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Indianapolis man sentenced for role in 2020 crash that killed Shelby County woman

A man charged with driving under the influence and the wrong-direction on the interstate into a crash that killed a Shelby County woman has been sentenced.

 

Robert Antonio Lesure II, 39, of Indianapolis, was sentenced by Superior Court No. 1 Judge Kent Apsley to 25 years in prison on charges of Operating A Vehicle While Intoxicated Resulting In Death (Level 4 Felony) and being an Habitual Felony Offender.  The charges stem from an incident on October 30, 2020, where a Shelby County Sheriff's deputy saw a vehicle driven by Lesure going the wrong way on I-74 from the 400 North ramp (westbound in the eastbound lane). The deputy tried to get the vehicle to stop, using his red and blue lights and spotlight, while paralleling the vehicle, but was unable to cross the median due to the cables installed between the lanes.

 

The deputy witnessed Lesure pass several vehicles before striking a vehicle driven by Kassandra Jenkins, 23 of Shelbyville, head-on. Jenkins, who was on her way home from work, died in the crash despite officers pulling her from the car as it started to catch fire and performing CPR.

 

Lesure told medics that he had been drinking at the then-Indiana Grand Racing & Casino. He  was transported to Methodist Hospital, where authorities obtained a blood sample that was sent to the Department of Toxicology for testing. A few weeks later authorities0 received the results, which indicated that Lesure had a blood-alcohol content of .15%.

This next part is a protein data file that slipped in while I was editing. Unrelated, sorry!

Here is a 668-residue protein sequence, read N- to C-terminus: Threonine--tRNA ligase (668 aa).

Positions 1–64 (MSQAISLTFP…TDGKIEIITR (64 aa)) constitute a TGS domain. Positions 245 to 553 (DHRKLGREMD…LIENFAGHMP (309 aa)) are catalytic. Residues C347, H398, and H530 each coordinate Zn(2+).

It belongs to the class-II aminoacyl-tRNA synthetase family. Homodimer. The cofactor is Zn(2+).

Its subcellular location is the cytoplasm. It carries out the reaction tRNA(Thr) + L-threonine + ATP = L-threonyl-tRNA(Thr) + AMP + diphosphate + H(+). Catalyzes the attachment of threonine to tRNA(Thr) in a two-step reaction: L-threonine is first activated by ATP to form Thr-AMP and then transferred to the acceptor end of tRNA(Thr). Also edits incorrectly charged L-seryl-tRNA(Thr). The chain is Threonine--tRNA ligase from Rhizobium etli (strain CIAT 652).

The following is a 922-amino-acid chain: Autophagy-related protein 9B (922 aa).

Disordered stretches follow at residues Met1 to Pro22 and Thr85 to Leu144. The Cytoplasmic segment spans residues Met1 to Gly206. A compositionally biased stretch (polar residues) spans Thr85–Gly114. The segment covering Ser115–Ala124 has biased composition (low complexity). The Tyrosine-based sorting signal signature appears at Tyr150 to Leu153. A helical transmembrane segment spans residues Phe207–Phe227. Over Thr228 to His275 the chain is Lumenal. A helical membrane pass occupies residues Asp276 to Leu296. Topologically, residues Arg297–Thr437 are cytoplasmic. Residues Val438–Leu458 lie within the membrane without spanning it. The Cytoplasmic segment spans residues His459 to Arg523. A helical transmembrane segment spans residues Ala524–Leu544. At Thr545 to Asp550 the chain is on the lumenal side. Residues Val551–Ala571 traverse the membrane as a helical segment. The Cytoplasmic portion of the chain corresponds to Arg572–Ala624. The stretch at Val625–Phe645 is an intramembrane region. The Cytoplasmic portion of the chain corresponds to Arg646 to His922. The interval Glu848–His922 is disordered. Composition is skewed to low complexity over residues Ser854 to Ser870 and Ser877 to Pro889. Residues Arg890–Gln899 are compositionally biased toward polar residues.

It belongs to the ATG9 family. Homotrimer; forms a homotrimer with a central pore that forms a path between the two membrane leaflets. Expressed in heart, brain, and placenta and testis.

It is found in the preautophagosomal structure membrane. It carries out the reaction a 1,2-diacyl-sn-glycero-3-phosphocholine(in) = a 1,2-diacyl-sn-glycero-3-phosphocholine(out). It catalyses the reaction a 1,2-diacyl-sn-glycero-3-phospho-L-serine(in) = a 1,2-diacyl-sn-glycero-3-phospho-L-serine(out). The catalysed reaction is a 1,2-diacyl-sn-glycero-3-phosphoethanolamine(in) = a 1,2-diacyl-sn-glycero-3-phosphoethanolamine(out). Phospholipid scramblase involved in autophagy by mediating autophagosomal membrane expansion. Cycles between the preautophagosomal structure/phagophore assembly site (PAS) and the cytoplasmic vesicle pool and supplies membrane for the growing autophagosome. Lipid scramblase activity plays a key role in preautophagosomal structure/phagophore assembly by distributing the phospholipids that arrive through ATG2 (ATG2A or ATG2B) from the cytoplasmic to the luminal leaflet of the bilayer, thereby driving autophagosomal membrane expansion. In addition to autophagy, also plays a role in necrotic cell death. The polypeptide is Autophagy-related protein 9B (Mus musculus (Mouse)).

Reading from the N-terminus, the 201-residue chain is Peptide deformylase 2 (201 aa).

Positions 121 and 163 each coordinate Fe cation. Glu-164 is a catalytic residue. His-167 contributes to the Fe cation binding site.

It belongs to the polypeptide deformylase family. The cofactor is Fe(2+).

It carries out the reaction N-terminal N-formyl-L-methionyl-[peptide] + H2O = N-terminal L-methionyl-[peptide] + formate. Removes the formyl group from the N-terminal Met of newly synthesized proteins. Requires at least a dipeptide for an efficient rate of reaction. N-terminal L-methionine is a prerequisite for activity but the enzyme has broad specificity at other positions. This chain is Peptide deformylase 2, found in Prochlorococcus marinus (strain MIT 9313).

After a substantial manhunt, the U.S. Marshals located Lesure hiding out in Kentucky and arrested him on our warrant.

 

During the sentencing hearing,  Shelby County Prosecutor Brad Landwerlen placed two photos in front of the defendant. One was a picture of the victim that he killed. The other was a photo of the victim with her three children, aged 10 months to 6 years old.

 

Landwerlen says he argued that Lesure's criminal record, which included various arrests and convictions for auto theft, resisting police, burglary, and even robbery, was an aggravating factor, as well as his history of violating probation, violating community corrections, and violating work release.

 

Landwerlen says Lesure claimed that he was remorseful, but the prosecutor argued that he did not feel remorseful when he snuck out of the hospital in Indianapolis, when he fled within five hours to Kentucky, when he changed his phone number to avoid detection, or when he lied during his pre-sentence investigation interview (for instance - he claimed that he had never used any drugs except alcohol and marijuana, though in a previous pre-sentence interview for a case in Marion County, he admitted to using about an 8-ball of crack cocaine per day).

 

Landwerlen also noted that Lesure was wrong when he called the incident a "freak accident" - pointing out that when you drive a vehicle drunk the wrong direction into oncoming traffic it is not a freak accident, but a foreseeable outcome to his latest crime.

 

The prosecutor commended Deputy Abernathy for all that he did the evening of the accident - setting up for another officer to intervene (though they did not make it that far), and dealing with both the defendant and the victim, including dragging her from the car and performing CPR for an extended period of time in an attempt to save her life.  Landwerlen said Abernathy performed flawlessly in an impossible situation.

 

He also commended Detective Rod Mohr, whose investigation with the help of the U.S. Marshals finally brought Lesure into custody.

 

"These cases are incredibly sad, and nothing we can do will bring the victim back or ease the suffering of the family (particularly the children, who were told that their mommy was an angel, and never even got to kiss her goodbye), but I hope Lesure's sentence brings some closure to this painful episode of the family's lives. I also hope it serves as a warning to others that criminal decisions have criminal consequences."

 

Landwerlen was assisted in the prosecution of the case by Deputy Prosecutor Ed Zych.

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